MELBOURNE, AUSTRALIA – A five-week-old kitten who has now been nicknamed “Honda” is safely back with its mother after a 25-kilometre adventure stuck inside a car engine.
The stray kitten apparently climbed into the front area of the car just before the owner drove to work from Deer Park to Parkville in Melbourne with the unexpected passenger in transit with her!
Twelve hours later when the woman started her drive home, she heard meowing coming from the engine and drove directly to the Lort Smith Animal Hospital in North Melbourne.
A crew from the Melbourne Metropolitan Fire Brigade was then dispatched to rescue the kitten from behind the front grille.
Leading firefighter Sam Jennens stated it rated as one of his most unusual call-outs.
“The call came through the cat was stuck behind the radiator, but when we got there we didn’t even know whether it was still in there or not because we couldn’t hear it anymore,” he explained.
“The car owner did all the right things and it was lucky the car was parked at the animal hospital because they had a team around the car ready with a box and towels, ready to grab the cat in case it tried to run away.”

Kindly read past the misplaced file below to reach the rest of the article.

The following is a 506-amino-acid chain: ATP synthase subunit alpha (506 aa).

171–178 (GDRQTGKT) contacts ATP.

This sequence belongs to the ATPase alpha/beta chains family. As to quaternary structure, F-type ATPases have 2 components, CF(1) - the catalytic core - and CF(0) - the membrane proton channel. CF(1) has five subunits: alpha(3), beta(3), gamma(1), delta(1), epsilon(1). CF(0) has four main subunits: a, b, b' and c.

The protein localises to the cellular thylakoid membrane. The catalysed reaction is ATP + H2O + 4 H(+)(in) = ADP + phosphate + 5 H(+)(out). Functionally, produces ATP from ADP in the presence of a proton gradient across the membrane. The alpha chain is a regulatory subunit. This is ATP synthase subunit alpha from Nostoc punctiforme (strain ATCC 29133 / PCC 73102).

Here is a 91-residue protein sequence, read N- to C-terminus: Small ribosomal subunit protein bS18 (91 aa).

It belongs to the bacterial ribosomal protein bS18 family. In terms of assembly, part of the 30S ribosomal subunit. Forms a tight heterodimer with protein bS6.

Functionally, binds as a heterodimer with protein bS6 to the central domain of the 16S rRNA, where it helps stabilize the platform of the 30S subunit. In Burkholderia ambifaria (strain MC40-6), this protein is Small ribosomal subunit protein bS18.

Armed with torches, a toolbox and wearing a pair of gloves, Mr Jennens along with fellow firefighters Phil Edwards and Jim Challis worked for more than an hour to located and free the kitten.
He explained that the feline stoway was not pleased about being rescued, “we came out with a few bites and scratches”.
“I’m surprised she survived the trip.
“I’d say this cat has used up one of its nine lives, that’s for sure.
“This sort of call-out shows every day is different for a firefighter.”
A Lort Smith spokesperson says that Honda suffered some minor burns but was otherwise in good shape and has now been reunited with its mother.
“Despite having travelled from Deer Park to Parkville stuck in the engine of the car and then spending another eight or nine hours in the car… Honda was in surprisingly good condition,” the hospital said in an official statement.
“He sustained minor burns to the back paw pads which were treated and pain relief was provided.
“He was also very hungry and enjoyed a big bowl of food before being released.”